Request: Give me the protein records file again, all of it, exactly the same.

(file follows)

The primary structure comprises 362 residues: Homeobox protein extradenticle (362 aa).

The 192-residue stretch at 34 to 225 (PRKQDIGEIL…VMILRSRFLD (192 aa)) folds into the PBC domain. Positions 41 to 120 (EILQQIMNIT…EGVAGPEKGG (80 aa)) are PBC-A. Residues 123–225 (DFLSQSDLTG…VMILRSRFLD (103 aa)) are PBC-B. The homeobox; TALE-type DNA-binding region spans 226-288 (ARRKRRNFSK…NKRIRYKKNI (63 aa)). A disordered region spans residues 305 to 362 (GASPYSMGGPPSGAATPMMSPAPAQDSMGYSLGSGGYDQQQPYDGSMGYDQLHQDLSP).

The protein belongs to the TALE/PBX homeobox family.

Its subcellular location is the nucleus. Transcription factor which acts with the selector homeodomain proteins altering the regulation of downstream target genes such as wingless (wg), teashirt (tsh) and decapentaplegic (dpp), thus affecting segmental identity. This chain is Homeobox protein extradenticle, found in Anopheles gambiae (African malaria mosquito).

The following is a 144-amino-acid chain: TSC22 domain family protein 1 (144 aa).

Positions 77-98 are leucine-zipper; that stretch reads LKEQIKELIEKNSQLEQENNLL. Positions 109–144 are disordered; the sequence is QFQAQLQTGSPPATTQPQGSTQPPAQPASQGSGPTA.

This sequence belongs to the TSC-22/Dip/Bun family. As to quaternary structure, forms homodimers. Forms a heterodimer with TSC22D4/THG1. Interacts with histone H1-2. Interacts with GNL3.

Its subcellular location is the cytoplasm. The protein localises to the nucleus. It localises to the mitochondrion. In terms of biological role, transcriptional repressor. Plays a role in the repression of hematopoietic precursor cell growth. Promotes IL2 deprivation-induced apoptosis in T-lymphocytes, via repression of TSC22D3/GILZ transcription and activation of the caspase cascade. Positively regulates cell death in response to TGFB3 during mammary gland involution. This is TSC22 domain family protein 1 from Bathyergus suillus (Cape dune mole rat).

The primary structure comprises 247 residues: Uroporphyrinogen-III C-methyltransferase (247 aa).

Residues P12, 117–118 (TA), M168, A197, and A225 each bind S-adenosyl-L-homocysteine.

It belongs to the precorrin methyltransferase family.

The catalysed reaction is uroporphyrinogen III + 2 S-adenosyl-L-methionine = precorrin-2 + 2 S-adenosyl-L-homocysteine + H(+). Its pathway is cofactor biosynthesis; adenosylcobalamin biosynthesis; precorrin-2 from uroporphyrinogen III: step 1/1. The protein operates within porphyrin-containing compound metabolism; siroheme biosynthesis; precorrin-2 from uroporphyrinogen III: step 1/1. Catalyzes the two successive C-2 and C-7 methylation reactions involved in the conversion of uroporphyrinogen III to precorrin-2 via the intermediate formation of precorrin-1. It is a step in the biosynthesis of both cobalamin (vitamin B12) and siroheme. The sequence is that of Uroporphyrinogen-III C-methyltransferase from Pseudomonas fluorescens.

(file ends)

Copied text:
The primary structure comprises 362 residues: Homeobox protein extradenticle (362 aa).

The 192-residue stretch at 34 to 225 (PRKQDIGEIL…VMILRSRFLD (192 aa)) folds into the PBC domain. Positions 41 to 120 (EILQQIMNIT…EGVAGPEKGG (80 aa)) are PBC-A. Residues 123–225 (DFLSQSDLTG…VMILRSRFLD (103 aa)) are PBC-B. The homeobox; TALE-type DNA-binding region spans 226-288 (ARRKRRNFSK…NKRIRYKKNI (63 aa)). A disordered region spans residues 305 to 362 (GASPYSMGGPPSGAATPMMSPAPAQDSMGYSLGSGGYDQQQPYDGSMGYDQLHQDLSP).

The protein belongs to the TALE/PBX homeobox family.

Its subcellular location is the nucleus. Transcription factor which acts with the selector homeodomain proteins altering the regulation of downstream target genes such as wingless (wg), teashirt (tsh) and decapentaplegic (dpp), thus affecting segmental identity. This chain is Homeobox protein extradenticle, found in Anopheles gambiae (African malaria mosquito).

The following is a 144-amino-acid chain: TSC22 domain family protein 1 (144 aa).

Positions 77-98 are leucine-zipper; that stretch reads LKEQIKELIEKNSQLEQENNLL. Positions 109–144 are disordered; the sequence is QFQAQLQTGSPPATTQPQGSTQPPAQPASQGSGPTA.

This sequence belongs to the TSC-22/Dip/Bun family. As to quaternary structure, forms homodimers. Forms a heterodimer with TSC22D4/THG1. Interacts with histone H1-2. Interacts with GNL3.

Its subcellular location is the cytoplasm. The protein localises to the nucleus. It localises to the mitochondrion. In terms of biological role, transcriptional repressor. Plays a role in the repression of hematopoietic precursor cell growth. Promotes IL2 deprivation-induced apoptosis in T-lymphocytes, via repression of TSC22D3/GILZ transcription and activation of the caspase cascade. Positively regulates cell death in response to TGFB3 during mammary gland involution. This is TSC22 domain family protein 1 from Bathyergus suillus (Cape dune mole rat).

The primary structure comprises 247 residues: Uroporphyrinogen-III C-methyltransferase (247 aa).

Residues P12, 117–118 (TA), M168, A197, and A225 each bind S-adenosyl-L-homocysteine.

It belongs to the precorrin methyltransferase family.

The catalysed reaction is uroporphyrinogen III + 2 S-adenosyl-L-methionine = precorrin-2 + 2 S-adenosyl-L-homocysteine + H(+). Its pathway is cofactor biosynthesis; adenosylcobalamin biosynthesis; precorrin-2 from uroporphyrinogen III: step 1/1. The protein operates within porphyrin-containing compound metabolism; siroheme biosynthesis; precorrin-2 from uroporphyrinogen III: step 1/1. Catalyzes the two successive C-2 and C-7 methylation reactions involved in the conversion of uroporphyrinogen III to precorrin-2 via the intermediate formation of precorrin-1. It is a step in the biosynthesis of both cobalamin (vitamin B12) and siroheme. The sequence is that of Uroporphyrinogen-III C-methyltransferase from Pseudomonas fluorescens.